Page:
Keeping Yoenis Cespedes, Mets Step Up to the Plate


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Yoenis Cespedes, who helped the Mets reach the wild-card game in 2016, agreed to a four-year, $110 million deal.

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This was the test, the proving ground for the Mets as annual playoff contenders. At some point, they would have to take a risk to keep their new identity. By agreeing to a reported four-year, $110 million contract extension with Yoenis Cespedes on Tuesday, they have.

Given how desperately the Mets needed him back, the deal looks reasonable. Cespedes turned 31 last month, the same age as Albert Pujols and Robinson Cano when they scored 10-year contracts earlier this decade. Those players were changing teams and used leverage to the fullest. Cespedes never wanted to leave.

He showed that last winter, when he returned with a three-year deal that everybody knew would last only one season. As an All-Star who led the Mets back to October, Cespedes dutifully exercised his opt-out clause and entered free agency again. Yet he did not play this out deep into the winter, or force the Mets into an instantly regrettable deal.

Even so, he made out very well. Cespedes’s $27.5 million average annual salary matches the second highest ever for a major league position player, after Detroit’s Miguel Cabrera ($31 million). It is also a record for the Mets. They had to go somewhere they had never gone before, and they did.

In terms of total value, this is not the richest deal in team history. The last two that were more expensive: the eight-year, $138 million extension for David Wright, and the six-year, $137.5 million deal the Mets gave Johan Santana after trading for him in 2007. Santana and Wright were both younger at the start of those contracts than Cespedes is now, but injuries doomed Santana and haunt Wright now.

The Santana deal — and the wasted dollars spent on Jason Bay, Luis Castillo and Oliver Perez — roughly coincided with the Bernard L. Madoff scandal, which ravaged the Mets’ finances. The Wilpons drastically chopped payroll, and their forced retreat worked. Under Sandy Alderson, the Mets groomed the prospects Omar Minaya left behind, added more, and won the 2015 National League pennant.

A wild card followed in 2016, when Cespedes helped rescue the Mets as their season seemed to collapse under an avalanche of injuries. When he returned from a quadriceps injury on Aug. 19, the Mets were under .500. He hit .364 through the end of the month, pointing the Mets to a winning course.

After their playoff loss to Madison Bumgarner and the San Francisco Giants, the Mets faced an off-season in which Cespedes and second baseman Neil Walker could leave as free agents. The two combined for 54 homers last season and had the highest on-base percentages of any Mets regulars: .354 for Cespedes, .347 for Walker.

Losing either would have challenged a lineup that struggled to reach base and averaged just 4.14 runs per game, tied with Milwaukee for 11th in the N.L. But the Mets quickly retained Walker, who took a one-year, $17.2 million qualifying offer to rebuild value after back surgery, and now Cespedes has returned.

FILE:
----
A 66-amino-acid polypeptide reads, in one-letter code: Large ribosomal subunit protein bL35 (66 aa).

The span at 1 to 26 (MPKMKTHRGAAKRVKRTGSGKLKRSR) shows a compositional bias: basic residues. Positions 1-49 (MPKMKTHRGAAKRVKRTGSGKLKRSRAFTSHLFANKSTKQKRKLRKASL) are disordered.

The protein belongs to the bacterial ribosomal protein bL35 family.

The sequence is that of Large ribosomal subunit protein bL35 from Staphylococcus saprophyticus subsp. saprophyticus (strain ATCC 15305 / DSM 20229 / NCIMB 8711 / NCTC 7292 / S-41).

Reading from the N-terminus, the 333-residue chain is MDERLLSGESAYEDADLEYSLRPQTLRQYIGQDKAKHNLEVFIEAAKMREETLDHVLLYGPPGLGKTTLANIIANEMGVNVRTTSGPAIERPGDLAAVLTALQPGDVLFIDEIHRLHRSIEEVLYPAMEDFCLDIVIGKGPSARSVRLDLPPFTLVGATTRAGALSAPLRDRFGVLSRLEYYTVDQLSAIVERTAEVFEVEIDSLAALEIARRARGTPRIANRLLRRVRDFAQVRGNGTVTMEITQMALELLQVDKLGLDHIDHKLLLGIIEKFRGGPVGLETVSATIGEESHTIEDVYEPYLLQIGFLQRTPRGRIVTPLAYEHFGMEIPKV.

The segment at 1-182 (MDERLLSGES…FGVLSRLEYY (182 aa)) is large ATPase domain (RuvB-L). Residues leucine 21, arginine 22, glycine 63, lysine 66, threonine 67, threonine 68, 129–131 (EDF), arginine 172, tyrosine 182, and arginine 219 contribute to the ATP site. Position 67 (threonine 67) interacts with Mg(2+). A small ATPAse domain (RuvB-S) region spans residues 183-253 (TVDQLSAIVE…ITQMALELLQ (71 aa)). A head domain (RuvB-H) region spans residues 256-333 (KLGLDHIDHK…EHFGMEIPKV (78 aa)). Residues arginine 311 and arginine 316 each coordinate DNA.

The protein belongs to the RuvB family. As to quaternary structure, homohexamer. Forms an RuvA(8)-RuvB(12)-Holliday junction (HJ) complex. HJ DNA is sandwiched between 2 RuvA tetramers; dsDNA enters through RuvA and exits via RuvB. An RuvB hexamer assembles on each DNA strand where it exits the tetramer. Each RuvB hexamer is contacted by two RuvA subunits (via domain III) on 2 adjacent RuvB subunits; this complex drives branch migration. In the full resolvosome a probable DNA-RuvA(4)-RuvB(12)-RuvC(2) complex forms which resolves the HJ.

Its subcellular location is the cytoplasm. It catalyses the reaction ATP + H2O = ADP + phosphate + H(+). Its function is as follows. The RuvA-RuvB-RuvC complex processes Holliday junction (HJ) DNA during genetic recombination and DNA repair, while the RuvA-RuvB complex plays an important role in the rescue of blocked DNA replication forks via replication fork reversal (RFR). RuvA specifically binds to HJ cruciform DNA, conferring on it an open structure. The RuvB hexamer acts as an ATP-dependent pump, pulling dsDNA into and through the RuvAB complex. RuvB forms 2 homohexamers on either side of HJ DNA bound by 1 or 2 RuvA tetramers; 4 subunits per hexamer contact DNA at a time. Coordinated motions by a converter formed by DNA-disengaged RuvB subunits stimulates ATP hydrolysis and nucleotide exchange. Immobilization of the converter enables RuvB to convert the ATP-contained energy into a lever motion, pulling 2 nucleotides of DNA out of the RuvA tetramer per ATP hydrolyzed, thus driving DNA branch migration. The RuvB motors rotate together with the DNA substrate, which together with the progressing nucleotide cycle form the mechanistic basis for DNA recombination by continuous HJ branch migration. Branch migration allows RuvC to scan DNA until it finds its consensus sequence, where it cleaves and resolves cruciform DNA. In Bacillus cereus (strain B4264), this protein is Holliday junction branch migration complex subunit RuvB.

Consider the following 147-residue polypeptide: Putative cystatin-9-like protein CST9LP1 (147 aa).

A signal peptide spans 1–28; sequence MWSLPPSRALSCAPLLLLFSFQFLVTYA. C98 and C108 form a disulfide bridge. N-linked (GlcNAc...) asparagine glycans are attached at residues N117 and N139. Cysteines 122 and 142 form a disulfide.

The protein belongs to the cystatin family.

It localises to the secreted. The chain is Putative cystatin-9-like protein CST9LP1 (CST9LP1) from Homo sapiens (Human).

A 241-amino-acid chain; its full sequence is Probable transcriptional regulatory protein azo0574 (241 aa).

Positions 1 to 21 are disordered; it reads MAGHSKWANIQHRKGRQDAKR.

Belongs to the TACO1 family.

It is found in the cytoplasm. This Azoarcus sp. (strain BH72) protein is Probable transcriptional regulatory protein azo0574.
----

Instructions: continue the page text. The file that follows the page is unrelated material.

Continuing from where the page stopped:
The Mets should not be congratulated too heartily. The Cespedes deal is merely what a big-market contender with a bargain rotation is supposed to do. But it shows that the post-Madoff Mets really are serious, willing to make a sensible gamble on a slugger they now know and trust. According to terms of the new deal disclosed by three people directly involved in it, the Mets’ full-season outlays to Cespedes, including last season, come to $137.5 million for five years — premium value for a premium talent.

Cespedes has flaws. He is prone to striking out, and his on-base percentage across two recent seasons — 2013 and 2014 — was about .300. If he regresses, he will seem overpaid. Some shorter-term deals, like Philadelphia’s five-year contracts to Ryan Howard and Cliff Lee and the Angels’ five-year Josh Hamilton debacle, were hardly bargains.

But the Mets had no choice. This is their moment to spend big on the lineup, with their starting pitchers still so far from reaching the open market. Jacob deGrom cannot be a free agent until after the 2020 season, a year before Noah Syndergaard and Steven Matz. Matt Harvey is up after 2018.

All had arm trouble last season, and now the redoubtable Bartolo Colon is gone to Atlanta. But it is still an encouraging foundation, and to waste it by skimping on the lineup — and passing on a fair deal like this — would have been insulting to the fans.

There is still work to do. The bullpen needs help, especially with closer Jeurys Familia’s status uncertain because of a possible domestic-violence suspension. The outfield is crowded, with no real spot for Jay Bruce, who makes $13 million. The Mets need more from catcher and first base next season.

But the Mets answered their most pressing questions on Tuesday, for the small and big pictures. They retained their most productive hitter and showed they can still handle the risk of a nine-figure contract. The most electrifying hitter in New York stays right where he belongs.

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